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Nils Holgerssons underbara resa genom Sverige

  • Country in which the text is set
    Sweden
  • Featured locations

    Blåkulla, Glimmingehus, Pommern (Pomerania), Vineta, Gottland (Gotland), Visby, Lilla Karlsön

  • Impact

    This text is taken from Nils Holgerssons underbara resa genom Sverige I-II, 1906-1907 (The Wonderful Adventures of Nils and Further Adventures of Nils) by Selma Lagerlöf (1858-1940). In 1909 Lagerlöf was the first woman writer ever to receive the Nobel Prize for literature, not long after the publication of this book. Her first novel, Gösta Berlings saga (1891), was pivotal in the Swedish Romantic revival of the 1890s and remains a vital part of this country’s prose canon. The text included in the BSL is a chapter from the Nils Holgersson that is sometimes left out of abridged translations.

    “Two Cities” (Ch. 14 in the book) juxtaposes the town of Vineta, a possibly legendary medieval metropolis that is said to have sunk into the sea, and Gotland’s Visby, which had already long been a city of ruins when Lagerlöf wrote about it. In the mid-1890s, Lagerlöf had addressed the topic of Vineta in two short stories; a decade later she again drew on Vineta, juxtaposing it with Visby in order to confront her minuscule hero with two versions of pastness and make him ponder the frailty of man-made things.

    The adventures of Nils are familiar in translation in most corners of the world. Film versions, animations, comic strip versions and spoofs have further diversified the book’s fame. Car ferries and aircraft have been named after it, and an illustration referring to it is featured on the Swedish 20-crown bank note.

    This text is taken from Nils Holgerssons underbara resa genom Sverige I-II, 1906-1907(The Wonderful Adventures of Nils and Further Adventures of Nils) by Selma Lagerlöf (1858-1940). In 1909 Lagerlöf was the first woman writer ever to receive the Nobel Prize for literature, not long after the publication of this book. Her first novel, Gösta Berlings saga (1891), was pivotal in the Swedish Romantic revival of the 1890s and remains a vital part of this country’s prose canon. The text included in the BSL is a chapter from the Nils Holgersson that is sometimes left out of abridged translations.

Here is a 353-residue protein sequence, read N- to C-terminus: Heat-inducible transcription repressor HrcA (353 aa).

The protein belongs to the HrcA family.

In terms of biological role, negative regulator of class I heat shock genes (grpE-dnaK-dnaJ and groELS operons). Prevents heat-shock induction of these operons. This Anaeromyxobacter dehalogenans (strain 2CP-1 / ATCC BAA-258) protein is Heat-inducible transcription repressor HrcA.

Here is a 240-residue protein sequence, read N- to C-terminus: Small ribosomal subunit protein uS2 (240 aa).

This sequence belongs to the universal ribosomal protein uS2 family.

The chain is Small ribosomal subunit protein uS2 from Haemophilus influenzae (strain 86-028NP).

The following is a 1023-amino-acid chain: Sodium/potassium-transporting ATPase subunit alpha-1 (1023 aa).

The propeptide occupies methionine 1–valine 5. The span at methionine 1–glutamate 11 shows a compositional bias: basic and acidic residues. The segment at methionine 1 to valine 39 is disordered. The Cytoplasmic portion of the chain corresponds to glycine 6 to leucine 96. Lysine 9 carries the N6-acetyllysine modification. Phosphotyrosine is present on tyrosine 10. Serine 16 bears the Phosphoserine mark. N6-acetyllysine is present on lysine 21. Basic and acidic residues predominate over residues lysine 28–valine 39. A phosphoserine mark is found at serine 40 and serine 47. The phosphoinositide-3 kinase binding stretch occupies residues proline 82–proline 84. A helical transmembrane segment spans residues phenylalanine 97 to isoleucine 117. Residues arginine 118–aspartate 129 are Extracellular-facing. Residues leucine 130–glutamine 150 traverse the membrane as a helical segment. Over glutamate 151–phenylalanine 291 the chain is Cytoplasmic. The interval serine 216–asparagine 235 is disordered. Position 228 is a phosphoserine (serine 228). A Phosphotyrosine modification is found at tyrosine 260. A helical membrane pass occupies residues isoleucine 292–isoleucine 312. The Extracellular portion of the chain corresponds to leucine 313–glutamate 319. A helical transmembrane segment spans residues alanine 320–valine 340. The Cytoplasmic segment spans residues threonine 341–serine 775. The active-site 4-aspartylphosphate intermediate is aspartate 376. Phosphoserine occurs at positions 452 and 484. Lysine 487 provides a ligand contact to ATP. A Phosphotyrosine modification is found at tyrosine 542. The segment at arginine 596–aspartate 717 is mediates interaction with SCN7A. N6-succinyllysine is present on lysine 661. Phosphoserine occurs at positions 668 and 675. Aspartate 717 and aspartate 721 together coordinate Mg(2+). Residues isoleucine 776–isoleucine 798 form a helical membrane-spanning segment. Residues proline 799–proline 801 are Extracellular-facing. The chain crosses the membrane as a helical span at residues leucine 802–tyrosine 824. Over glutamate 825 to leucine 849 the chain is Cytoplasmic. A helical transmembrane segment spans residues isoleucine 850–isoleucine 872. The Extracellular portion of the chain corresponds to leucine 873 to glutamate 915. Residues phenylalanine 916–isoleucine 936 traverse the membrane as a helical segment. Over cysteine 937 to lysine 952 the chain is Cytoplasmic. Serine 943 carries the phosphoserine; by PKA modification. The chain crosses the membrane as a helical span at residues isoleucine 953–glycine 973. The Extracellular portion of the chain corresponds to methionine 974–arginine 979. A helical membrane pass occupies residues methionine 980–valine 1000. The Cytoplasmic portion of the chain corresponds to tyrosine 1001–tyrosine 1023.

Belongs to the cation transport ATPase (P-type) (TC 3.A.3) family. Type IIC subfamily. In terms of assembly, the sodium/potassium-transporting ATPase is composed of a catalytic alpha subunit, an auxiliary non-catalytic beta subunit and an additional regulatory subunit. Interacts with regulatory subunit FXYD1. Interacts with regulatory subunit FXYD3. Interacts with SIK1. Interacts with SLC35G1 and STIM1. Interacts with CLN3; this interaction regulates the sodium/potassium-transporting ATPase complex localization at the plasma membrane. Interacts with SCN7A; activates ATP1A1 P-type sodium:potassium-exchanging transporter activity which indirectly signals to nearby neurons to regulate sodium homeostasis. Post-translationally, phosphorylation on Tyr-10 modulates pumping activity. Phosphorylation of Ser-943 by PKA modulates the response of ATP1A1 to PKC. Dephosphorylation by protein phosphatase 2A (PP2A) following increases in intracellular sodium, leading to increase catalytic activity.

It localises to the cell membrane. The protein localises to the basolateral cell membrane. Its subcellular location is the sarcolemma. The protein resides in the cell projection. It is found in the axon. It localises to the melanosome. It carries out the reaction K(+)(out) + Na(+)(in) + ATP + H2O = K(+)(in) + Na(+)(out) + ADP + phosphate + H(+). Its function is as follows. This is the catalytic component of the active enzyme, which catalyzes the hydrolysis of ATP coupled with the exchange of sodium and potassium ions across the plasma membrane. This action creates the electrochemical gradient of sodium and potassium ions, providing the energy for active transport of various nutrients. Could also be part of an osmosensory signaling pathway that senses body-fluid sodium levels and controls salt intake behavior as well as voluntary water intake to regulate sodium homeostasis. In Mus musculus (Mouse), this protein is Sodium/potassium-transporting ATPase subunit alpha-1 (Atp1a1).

• Balticness

    Vineta – which is also cited, for example, in Günter Grass’s Die Rättin – is believed to have been located on the coast of the Baltic Sea, on the present site of either Wolin (Poland), Zinnowitz (Germany) or Barth (Mecklenburg-Vorpommern). Prior to 500 AD it was referred to as one of Europe’s foremost trading cities. Ibrahim ibn Yaqub, envoy of the Caliph of Cordoba, reported circa 970 that in Pomerania there was a large port with twelve gates. Bishop Adam of Bremen called Vineta the largest of all towns in Europe. While there is a legend telling of how Vineta sank because of the sinfulness of its inhabitants, its disappearance was probably due to shifts in the distributary channels of the Oder delta. Scientific evidence for its existence has still not been found. It is, or serves as, the Atlantis of the North.

    Clas Zilliacus

  • Bibliographic information

    Selma Lagerlöf, Nils Holgerssons underbara resa genom Sverige. Bd 1
    Stockholm: Bonnier, 1906

  • Translations
    Danish 1906-08 Ida Falbe-Hansen  
      1918 Henrik Madsen  
      1962 Anine Rud  
      2005 Anne Marie Bjerg  
    English 1907 Velma Swanston Howard  
      1912 A. Louis Elmquist  
      1967 Richard E. Oldenburg  
      1991 Velma Swanston Howard rev. Nancy Johnson  
    Estonian 1932 Adelaide Lemberg  
      1958 Vladimir Beekman  
    Finnish 1906 Juhani Aho  
      1989 Paula Antila  
    German 1907 Pauline Klaiber  
      1919 Mathilde Mann  
      1949 André Foelckersam  
      1951 Günther Thaer  
      1969 Caroline von Crailsheim  
      1994 Gisela Perlet (abr.)  
      1998 Angelika Kutsch  
      1999 Pauline Klaiber-Gottschau rev. Lisette Buchholz  
    Icelandic 1928 Aðalsteinn Sigmundsson  
      1946 Marinó L. Stefánsson   
    Latvian 1924 Alma Gobniece  
    Lithuanian 1931  Jonas Jablonskis  
      1959 Adelė Laigonaitė (from German)  
    Norwegian 2003 Jo Ørjasæter  
    Polish 1912 Janina Mortkowiczowa  
      1977 Janina Mortkowiczowa  
      2007 Justyna Gladys  
    Russian 1909 M. Barsukovaja  
      1934 Boris Vasilévic Pravdin  
      1969 A. Zadunajskaja  
      1987 Ljudmila Julevna Braude  
      1988 V. Prieskin  
      2002 Sergej Aleksandrovic Krestovskij  
      2007 Elena E. Almazova and Vitalij Svarov  
      2008 Anna Vasileva  
  • Year of first publication
    1906
  • Place of first publication
    Stockholm

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